All Insights

Women Between the past and the Present in Akrich Region

byHouria Chouhab
onMarch 20, 2019

Houria Chouhab
HAF Volunteer

On Women’s International Day, the High Atlas Foundation visited the Association Assalam for Development in Douar Achbarou. This village is located in the Rural Commune of Tameslouht, which is only 20 kms away from Marrakech.

Beforehand, the activities in this association were run by men only, but since last October, women were integrated into the association and started to work alongside their male peers. The area, like many other ones in the High Atlas Mountains, is traditional, and it was a huge step for these women to get out of their comfort zones and work inside this cooperative.

The idea of creating women’s cooperative was first discussed together with Mrs. Batoul, the president of Association Amal for Development of Women and Children in Achbarou village. Amina Hajjami, Project Director at HAF, prepared a folder and submitted it on the 10th of October to OCP which financed the looms and other materials for the cooperative. As mentioned earlier, women were integrated in the association of men where they occupied three rooms to embroider, crochet and weave carpets. Additionally, a part of the carpet-making room is devoted to learning where women develop their literacy skills, and another room nearby is used for a preschool class.

The room where women make traditional carpets and learn how to read and write.

The women warmly welcomed us and were keen to show us what they made during these five months. We can divide these women’s activities into three groups according to their age: older women who craft traditional carpets, middle aged women who make crochet products and young women who learn tailoring. It is good to mention that there is interaction between women from Douar Akrich who make handicrafts (carpets mainly) and other women from the Achbarou, who crochet.

The carpets are made by women from Akrich while the crocheted hats and cushions are made by women from Achbarou.

In the courtyard, we gathered with both men and women from this cooperative to drink tea. At the same time, the women thanked the presidents of the cooperative, Mr. Said Idmansour and Abderrahim Badah, for giving them this opportunity to work inside their association. The men as well appreciated the step which women are taking to improve themselves on both financial and personal levels. “Unlike the past, we have freedom now; for example we can now go to the market, while it was a privilege that only men could have.” said one of the women. Doriss, a German lady who owns an hotel in the neighbourhood, explained how she has always been against the idea that women shall stay at home. “ Women need an outlet away from their houses,” said Doriss.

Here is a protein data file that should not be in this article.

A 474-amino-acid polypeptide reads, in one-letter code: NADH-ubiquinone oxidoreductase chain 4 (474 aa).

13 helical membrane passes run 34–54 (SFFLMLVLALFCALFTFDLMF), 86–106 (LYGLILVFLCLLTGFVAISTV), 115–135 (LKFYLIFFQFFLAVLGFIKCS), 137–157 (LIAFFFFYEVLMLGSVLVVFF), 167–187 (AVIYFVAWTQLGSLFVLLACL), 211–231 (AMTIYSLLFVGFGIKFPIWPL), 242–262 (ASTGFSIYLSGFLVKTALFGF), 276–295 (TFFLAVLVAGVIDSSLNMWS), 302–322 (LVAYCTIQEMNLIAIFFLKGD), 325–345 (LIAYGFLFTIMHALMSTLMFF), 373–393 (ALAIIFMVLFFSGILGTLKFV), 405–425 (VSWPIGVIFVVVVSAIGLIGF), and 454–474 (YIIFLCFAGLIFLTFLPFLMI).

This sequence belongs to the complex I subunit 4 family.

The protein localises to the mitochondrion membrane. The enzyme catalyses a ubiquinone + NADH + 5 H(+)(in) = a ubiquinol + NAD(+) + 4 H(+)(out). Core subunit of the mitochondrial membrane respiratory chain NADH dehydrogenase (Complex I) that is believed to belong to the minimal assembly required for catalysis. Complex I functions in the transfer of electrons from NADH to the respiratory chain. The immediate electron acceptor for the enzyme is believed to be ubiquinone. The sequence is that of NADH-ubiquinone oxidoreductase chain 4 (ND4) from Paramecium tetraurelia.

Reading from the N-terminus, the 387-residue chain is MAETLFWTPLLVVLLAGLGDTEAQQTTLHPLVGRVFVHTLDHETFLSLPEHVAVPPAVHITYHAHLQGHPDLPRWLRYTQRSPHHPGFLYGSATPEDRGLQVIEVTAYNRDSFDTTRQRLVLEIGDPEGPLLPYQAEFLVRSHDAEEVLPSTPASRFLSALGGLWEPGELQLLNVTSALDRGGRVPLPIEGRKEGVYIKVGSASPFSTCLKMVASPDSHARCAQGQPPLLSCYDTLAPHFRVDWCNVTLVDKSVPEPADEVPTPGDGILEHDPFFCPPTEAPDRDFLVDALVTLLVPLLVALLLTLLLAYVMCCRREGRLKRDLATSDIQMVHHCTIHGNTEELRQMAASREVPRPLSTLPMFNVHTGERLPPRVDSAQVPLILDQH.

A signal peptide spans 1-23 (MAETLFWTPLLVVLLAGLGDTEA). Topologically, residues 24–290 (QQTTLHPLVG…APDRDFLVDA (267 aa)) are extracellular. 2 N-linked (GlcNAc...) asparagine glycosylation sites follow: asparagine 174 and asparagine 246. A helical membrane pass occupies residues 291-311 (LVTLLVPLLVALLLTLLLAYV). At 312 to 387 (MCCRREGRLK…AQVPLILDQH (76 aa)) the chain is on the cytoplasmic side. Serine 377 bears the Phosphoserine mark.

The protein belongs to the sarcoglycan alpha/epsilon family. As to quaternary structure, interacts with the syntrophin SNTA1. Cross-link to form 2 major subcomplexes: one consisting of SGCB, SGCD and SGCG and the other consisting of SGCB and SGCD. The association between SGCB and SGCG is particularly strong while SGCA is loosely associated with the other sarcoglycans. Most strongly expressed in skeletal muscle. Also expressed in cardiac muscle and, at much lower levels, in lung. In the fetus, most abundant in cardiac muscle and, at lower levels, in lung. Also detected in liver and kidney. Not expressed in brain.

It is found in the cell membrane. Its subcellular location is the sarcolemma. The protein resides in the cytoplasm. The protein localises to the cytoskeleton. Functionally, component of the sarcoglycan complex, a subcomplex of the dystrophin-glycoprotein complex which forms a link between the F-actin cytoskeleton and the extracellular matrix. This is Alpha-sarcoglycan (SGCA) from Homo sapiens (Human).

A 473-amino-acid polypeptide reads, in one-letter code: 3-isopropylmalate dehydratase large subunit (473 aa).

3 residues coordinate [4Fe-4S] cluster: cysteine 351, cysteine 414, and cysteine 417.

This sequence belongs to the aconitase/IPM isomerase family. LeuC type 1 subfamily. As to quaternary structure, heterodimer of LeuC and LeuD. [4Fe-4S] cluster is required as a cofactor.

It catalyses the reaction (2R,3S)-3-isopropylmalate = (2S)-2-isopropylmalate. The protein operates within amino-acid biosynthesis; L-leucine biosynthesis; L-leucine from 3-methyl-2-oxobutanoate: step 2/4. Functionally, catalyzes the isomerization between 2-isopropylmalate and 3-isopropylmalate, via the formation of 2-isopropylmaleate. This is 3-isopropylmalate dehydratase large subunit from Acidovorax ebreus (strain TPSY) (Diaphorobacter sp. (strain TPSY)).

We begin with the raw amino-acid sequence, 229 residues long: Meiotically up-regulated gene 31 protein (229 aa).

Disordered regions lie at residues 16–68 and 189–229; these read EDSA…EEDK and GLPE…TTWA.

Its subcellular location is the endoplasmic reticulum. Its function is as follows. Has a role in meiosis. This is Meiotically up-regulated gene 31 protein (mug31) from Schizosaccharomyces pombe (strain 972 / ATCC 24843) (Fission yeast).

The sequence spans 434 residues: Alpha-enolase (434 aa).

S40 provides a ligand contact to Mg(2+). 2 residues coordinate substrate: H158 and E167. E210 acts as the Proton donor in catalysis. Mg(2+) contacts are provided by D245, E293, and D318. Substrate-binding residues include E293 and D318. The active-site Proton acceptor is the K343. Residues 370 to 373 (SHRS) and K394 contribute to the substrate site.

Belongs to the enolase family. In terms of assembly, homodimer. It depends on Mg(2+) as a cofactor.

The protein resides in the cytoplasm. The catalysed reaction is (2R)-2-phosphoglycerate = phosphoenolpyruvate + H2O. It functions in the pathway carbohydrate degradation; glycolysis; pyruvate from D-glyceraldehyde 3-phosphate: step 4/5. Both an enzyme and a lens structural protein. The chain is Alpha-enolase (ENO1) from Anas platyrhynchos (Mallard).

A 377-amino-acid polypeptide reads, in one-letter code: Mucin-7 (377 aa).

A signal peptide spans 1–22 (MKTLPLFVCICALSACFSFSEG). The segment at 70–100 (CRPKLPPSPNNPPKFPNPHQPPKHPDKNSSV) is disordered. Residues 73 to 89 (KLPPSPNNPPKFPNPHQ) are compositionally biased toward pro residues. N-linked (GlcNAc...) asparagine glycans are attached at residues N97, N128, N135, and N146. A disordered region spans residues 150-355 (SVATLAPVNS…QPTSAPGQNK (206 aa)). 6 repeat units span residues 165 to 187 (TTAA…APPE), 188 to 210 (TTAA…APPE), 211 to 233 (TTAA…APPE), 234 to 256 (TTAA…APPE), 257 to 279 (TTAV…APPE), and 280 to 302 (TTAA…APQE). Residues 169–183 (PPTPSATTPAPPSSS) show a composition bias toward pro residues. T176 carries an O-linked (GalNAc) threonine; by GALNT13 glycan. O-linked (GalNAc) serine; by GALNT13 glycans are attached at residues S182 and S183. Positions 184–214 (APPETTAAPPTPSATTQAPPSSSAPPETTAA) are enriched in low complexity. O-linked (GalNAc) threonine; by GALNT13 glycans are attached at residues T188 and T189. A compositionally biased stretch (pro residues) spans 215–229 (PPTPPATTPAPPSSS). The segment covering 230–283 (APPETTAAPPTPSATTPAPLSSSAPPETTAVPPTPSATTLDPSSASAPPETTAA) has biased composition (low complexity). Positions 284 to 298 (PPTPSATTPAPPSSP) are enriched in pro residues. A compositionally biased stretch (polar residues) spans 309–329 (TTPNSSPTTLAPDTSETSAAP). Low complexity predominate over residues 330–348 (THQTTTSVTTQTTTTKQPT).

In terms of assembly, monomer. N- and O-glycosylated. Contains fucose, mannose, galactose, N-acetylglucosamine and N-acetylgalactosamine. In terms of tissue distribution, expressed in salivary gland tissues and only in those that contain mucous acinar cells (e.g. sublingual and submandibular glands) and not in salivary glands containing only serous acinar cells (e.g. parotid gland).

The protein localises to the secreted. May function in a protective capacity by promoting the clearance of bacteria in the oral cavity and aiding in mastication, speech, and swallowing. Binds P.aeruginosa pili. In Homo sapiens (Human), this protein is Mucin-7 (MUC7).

Women and men gather.
Furthermore, the women’s teacher is doing this job for free. She is instructing them on how to sew and embroider without anything in return even though her husband is against this idea. ” I would love to earn money from this daily work, but what encourages me to do this job for free is these women’s strong determination.” For this reason, HAF’s representative recommended her and the girls to go to Chambre d’Artisanat and submit their application forms in order to get a diploma which will allow them to teach in other villages. The same thing goes with the elder women who transfer their carpet-making skills to the new generation.
Mrs. Batoul is now implementing the idea of creating women’s cooperative which was only a topic of discussion with HAF last October. Yet, it is important for these women to receive training on how to create a cooperative within a legal framework. Accordingly, HAF will conduct the training as well as a workshop on how can these women empower themselves.
After this rich discussion, we have all moved to the garden where women served a traditional and delicious meal for lunch.
Before leaving this beautiful place, some girls performed a play in front of the rest members of the cooperative. This play tells the story of two women who were offered to go to school and combat illiteracy. One of these women were not allowed by her husband and was obliged to stay at home, while the second woman welcomed the idea, broke the social norms and got educated. At the end of the play, women insisted on sending their daughters to school to learn and be able to raise an educated generation. These two women were an example out of many who live in rural areas and want to widen their horizons and expand themselves.

A view of the village from the opposite side.

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